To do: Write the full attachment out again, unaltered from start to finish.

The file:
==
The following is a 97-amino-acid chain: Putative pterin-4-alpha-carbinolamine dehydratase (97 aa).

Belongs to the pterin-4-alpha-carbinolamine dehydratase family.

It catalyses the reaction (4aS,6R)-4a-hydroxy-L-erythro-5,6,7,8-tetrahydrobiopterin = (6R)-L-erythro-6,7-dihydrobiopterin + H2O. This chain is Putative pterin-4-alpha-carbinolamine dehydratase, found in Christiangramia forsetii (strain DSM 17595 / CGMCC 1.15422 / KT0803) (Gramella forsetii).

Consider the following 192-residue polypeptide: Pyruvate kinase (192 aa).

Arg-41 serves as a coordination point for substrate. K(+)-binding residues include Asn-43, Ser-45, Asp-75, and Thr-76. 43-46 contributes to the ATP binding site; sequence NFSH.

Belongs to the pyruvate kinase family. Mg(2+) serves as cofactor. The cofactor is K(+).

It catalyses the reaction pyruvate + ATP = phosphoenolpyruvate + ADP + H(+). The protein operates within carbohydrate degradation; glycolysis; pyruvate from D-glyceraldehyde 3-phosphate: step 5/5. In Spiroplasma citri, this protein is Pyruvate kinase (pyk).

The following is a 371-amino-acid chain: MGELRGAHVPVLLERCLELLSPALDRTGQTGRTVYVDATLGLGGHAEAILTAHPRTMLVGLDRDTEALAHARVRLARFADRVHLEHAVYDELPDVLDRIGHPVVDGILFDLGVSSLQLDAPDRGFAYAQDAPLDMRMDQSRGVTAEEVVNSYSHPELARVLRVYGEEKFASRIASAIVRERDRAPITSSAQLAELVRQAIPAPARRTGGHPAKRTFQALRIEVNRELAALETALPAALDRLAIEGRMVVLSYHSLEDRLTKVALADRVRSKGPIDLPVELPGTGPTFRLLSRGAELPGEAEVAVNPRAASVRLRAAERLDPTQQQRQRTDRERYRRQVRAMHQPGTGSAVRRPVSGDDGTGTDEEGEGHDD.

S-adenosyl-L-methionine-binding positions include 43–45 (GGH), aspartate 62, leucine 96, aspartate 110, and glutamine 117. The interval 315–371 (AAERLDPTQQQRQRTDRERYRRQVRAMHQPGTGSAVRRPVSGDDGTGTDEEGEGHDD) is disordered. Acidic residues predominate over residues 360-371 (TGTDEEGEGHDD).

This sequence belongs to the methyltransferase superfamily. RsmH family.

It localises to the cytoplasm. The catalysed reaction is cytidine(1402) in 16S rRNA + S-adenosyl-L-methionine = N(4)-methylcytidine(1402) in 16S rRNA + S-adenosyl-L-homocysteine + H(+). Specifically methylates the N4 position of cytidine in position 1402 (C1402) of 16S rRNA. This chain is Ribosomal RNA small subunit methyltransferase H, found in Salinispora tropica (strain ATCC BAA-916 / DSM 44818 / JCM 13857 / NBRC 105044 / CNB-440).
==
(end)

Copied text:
The following is a 97-amino-acid chain: Putative pterin-4-alpha-carbinolamine dehydratase (97 aa).

Belongs to the pterin-4-alpha-carbinolamine dehydratase family.

It catalyses the reaction (4aS,6R)-4a-hydroxy-L-erythro-5,6,7,8-tetrahydrobiopterin = (6R)-L-erythro-6,7-dihydrobiopterin + H2O. This chain is Putative pterin-4-alpha-carbinolamine dehydratase, found in Christiangramia forsetii (strain DSM 17595 / CGMCC 1.15422 / KT0803) (Gramella forsetii).

Consider the following 192-residue polypeptide: Pyruvate kinase (192 aa).

Arg-41 serves as a coordination point for substrate. K(+)-binding residues include Asn-43, Ser-45, Asp-75, and Thr-76. 43-46 contributes to the ATP binding site; sequence NFSH.

Belongs to the pyruvate kinase family. Mg(2+) serves as cofactor. The cofactor is K(+).

It catalyses the reaction pyruvate + ATP = phosphoenolpyruvate + ADP + H(+). The protein operates within carbohydrate degradation; glycolysis; pyruvate from D-glyceraldehyde 3-phosphate: step 5/5. In Spiroplasma citri, this protein is Pyruvate kinase (pyk).

The following is a 371-amino-acid chain: MGELRGAHVPVLLERCLELLSPALDRTGQTGRTVYVDATLGLGGHAEAILTAHPRTMLVGLDRDTEALAHARVRLARFADRVHLEHAVYDELPDVLDRIGHPVVDGILFDLGVSSLQLDAPDRGFAYAQDAPLDMRMDQSRGVTAEEVVNSYSHPELARVLRVYGEEKFASRIASAIVRERDRAPITSSAQLAELVRQAIPAPARRTGGHPAKRTFQALRIEVNRELAALETALPAALDRLAIEGRMVVLSYHSLEDRLTKVALADRVRSKGPIDLPVELPGTGPTFRLLSRGAELPGEAEVAVNPRAASVRLRAAERLDPTQQQRQRTDRERYRRQVRAMHQPGTGSAVRRPVSGDDGTGTDEEGEGHDD.

S-adenosyl-L-methionine-binding positions include 43–45 (GGH), aspartate 62, leucine 96, aspartate 110, and glutamine 117. The interval 315–371 (AAERLDPTQQQRQRTDRERYRRQVRAMHQPGTGSAVRRPVSGDDGTGTDEEGEGHDD) is disordered. Acidic residues predominate over residues 360-371 (TGTDEEGEGHDD).

This sequence belongs to the methyltransferase superfamily. RsmH family.

It localises to the cytoplasm. The catalysed reaction is cytidine(1402) in 16S rRNA + S-adenosyl-L-methionine = N(4)-methylcytidine(1402) in 16S rRNA + S-adenosyl-L-homocysteine + H(+). Specifically methylates the N4 position of cytidine in position 1402 (C1402) of 16S rRNA. This chain is Ribosomal RNA small subunit methyltransferase H, found in Salinispora tropica (strain ATCC BAA-916 / DSM 44818 / JCM 13857 / NBRC 105044 / CNB-440).